Review: “The Child” by Fiona Barton


The Child

Fiona Barton

June 27, 2017 | Berkley

Suspense & thriller | crime

Kate Waters is an old school print reporter in a world that thinks it’s done with old school print reporters. She needs a big story and she needs it soon.

But Kate’s a great reporter, with a knack for getting to the bottom of the story with one subtle trick — she cares. Sometimes she only cares a little, sometimes a lot, but her compassion gets her subjects talking.

When an old house is torn down in an gentrified London neighborhood, the skeleton of an infant is unearthed. And Kate smells a story.

Using her long list of sources, Kate discovers connections to a decades’ old crime: a newborn stolen from a hospital’s maternity ward and was never found.

Years later, the mother of that baby is still devastated, although she has done her best to hide it her hurt from her family.  But, when the skeleton is unearthed, the mother starts to feel hope for closure.

In another neighborhood, a woman remembers a painful part of her childhood in the neighborhood where the body was found. What is her connection to the baby? What does she remember? What happened to her in that unhappy home?

Kate dives into the story, taking a young reporter with her. Suddenly she finds herself swimming in the past, uncovering unexpected secrets in her attempt to discover the identity of the buried baby.

I missed reading The Widow, Fiona Barton’s first book. I read the reviews and knew that it was one I was sorry I missed, but sometimes you just forge ahead despite your misgivings.

But I kept thinking about it, really wishing I had read it. So, before The Child was released, I decided to listen to it (it’s one of the perks of working from home–being able to listen to a book while I work).

The Widow was wonderful. I love Kate Waters. She’s the reporter I dreamed of being. Kids and life got in the way (and the fact that I don’t like to ask probing questions). But she’s exactly who I wished I was: ballsy, brash, brave.

(These books are not at all dependent on each other FYI.)

Fiona Barton is a world class storyteller, bringing Kate and the other characters to life. Barton does what writers are told and taught to do: she SHOWS readers the story rather than TELLS them a story.

In The Child, Barton uses multiple narrators to lead readers through the mystery, setting it and shrouding it in suspense. By telling the story from different points of view, readers are given each character’s insights and memories, keeping readers guessing until the very end.

I’m not always a fan of multiple narrators. Often I find it obscures the story and makes everything just more confusing. But Barton uses it well. Yes, I was unsure of the indentity of the child and who was at fault for its death, but I was never lost. Barton used her voices well.

And, in solving the mystery of the child, the other narrators help Kate get to the bottom of another mystery — and it’s discovery is, in someways, more satisfying than the mystery of the baby.

The Child is both thought provoking and suspenseful. It keeps readers guessing and thinking without a hitch in the pace.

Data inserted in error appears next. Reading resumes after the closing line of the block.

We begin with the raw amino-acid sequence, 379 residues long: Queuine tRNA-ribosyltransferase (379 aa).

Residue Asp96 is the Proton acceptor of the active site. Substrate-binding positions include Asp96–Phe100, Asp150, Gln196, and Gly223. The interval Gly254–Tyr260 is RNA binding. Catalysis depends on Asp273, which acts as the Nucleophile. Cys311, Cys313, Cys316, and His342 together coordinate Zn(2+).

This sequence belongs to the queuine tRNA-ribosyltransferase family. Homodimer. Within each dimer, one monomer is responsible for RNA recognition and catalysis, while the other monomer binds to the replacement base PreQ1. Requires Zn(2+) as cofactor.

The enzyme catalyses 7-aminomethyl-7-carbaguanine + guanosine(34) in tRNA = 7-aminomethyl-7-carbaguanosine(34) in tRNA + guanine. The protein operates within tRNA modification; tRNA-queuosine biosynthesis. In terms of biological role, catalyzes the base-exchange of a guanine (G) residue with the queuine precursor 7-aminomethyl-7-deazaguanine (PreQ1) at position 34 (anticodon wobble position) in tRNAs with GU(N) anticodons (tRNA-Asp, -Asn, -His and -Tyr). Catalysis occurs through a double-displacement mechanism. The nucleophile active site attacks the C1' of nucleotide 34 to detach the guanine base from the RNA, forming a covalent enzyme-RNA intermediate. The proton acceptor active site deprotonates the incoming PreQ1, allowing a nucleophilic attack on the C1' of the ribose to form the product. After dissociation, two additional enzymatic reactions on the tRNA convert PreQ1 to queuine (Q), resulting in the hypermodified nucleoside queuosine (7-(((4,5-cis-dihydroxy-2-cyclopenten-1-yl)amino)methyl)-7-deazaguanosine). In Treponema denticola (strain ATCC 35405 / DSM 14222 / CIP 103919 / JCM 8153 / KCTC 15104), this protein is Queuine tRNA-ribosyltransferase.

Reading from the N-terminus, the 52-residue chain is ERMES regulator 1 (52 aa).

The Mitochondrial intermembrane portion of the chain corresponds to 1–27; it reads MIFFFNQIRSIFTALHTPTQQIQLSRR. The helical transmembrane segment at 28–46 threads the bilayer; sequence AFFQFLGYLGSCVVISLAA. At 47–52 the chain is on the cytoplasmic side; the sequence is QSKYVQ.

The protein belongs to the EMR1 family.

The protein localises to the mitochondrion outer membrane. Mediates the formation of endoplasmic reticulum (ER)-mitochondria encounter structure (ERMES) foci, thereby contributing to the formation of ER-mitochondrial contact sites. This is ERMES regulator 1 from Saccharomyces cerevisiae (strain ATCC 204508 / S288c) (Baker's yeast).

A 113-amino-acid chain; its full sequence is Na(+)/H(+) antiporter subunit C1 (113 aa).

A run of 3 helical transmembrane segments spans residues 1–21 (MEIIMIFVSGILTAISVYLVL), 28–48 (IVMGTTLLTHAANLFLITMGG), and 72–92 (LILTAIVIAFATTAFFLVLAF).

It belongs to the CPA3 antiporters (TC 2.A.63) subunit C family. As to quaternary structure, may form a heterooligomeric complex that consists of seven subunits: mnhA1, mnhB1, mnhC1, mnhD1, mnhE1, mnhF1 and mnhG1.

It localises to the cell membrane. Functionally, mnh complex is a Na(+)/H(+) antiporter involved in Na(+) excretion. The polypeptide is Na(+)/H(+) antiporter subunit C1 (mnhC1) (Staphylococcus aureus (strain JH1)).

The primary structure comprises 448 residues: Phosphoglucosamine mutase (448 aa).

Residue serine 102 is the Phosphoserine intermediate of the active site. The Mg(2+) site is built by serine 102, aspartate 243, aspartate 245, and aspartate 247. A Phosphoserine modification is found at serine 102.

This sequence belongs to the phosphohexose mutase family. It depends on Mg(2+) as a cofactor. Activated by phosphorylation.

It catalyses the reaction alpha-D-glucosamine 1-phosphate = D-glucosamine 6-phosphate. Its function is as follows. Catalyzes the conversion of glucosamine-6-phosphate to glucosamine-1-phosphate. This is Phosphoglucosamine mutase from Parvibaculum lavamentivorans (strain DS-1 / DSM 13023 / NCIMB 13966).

I highly recommend The Child to anyone looking for an intelligent, fast-paced thriller.



Review: Lisa Jewell’s “I Found You”

I read this one this past spring, but had no time to review it. So here’s a catch-up review, because I think you should read this one!

Title: I Found You

Author: Lisa Jewell

Published: April 25, 2017 by Atria Books

Genre: Contemporary fiction, suspense, women’s fiction

In the windswept British seaside town of Ridinghouse Bay, single mom Alice Lake finds a man sitting on a beach outside her house. He has no name, no jacket, and no idea how he got there. Against her better judgment, she invites him inside.

Meanwhile, in a suburb of London, newlywed Lily Monrose grows anxious when her husband fails to return home from work one night. Soon, she receives even worse news: according to the police, the man she married never even existed.

Twenty-three years earlier, Gray and Kirsty Ross are teenagers on a summer holiday with their parents. The annual trip to Ridinghouse Bay is uneventful, until an enigmatic young man starts paying extra attention to Kirsty. Something about him makes Gray uncomfortable—and it’s not just because he’s a protective older brother.

Who is the man on the beach? Where is Lily’s missing husband? And what ever happened to the man who made such a lasting and disturbing impression on Gray?

I fell in love with Lisa Jewell while reading The Girls in the Garden (read my review here), and she didn’t disappoint with I Found You. It’s twisty-turny suspense-filled fun.

The best suspense/mystery novels are well written and keep you guessing until the last possible moment, twisting that knife of uncertainty until plunging in the answer at the last possible moment. There are exceptions to that rule, of course, but for the most part that’s my golden rule of suspense. If it can keep me wondering, it can keep my attention.

Beyond the uncertainty principle is another level–the authors who let you THINK you’ve got it figured out only to make you feel like a fool when they come out with another big plot twist. I LOVE this.

Jewell does this masterfully.

I thoroughly enjoyed I Found You. Jewell kept me guessing until the end, twisting me around repeatedly, and then finally putting me straight.

WONDERFUL suspenseful fun.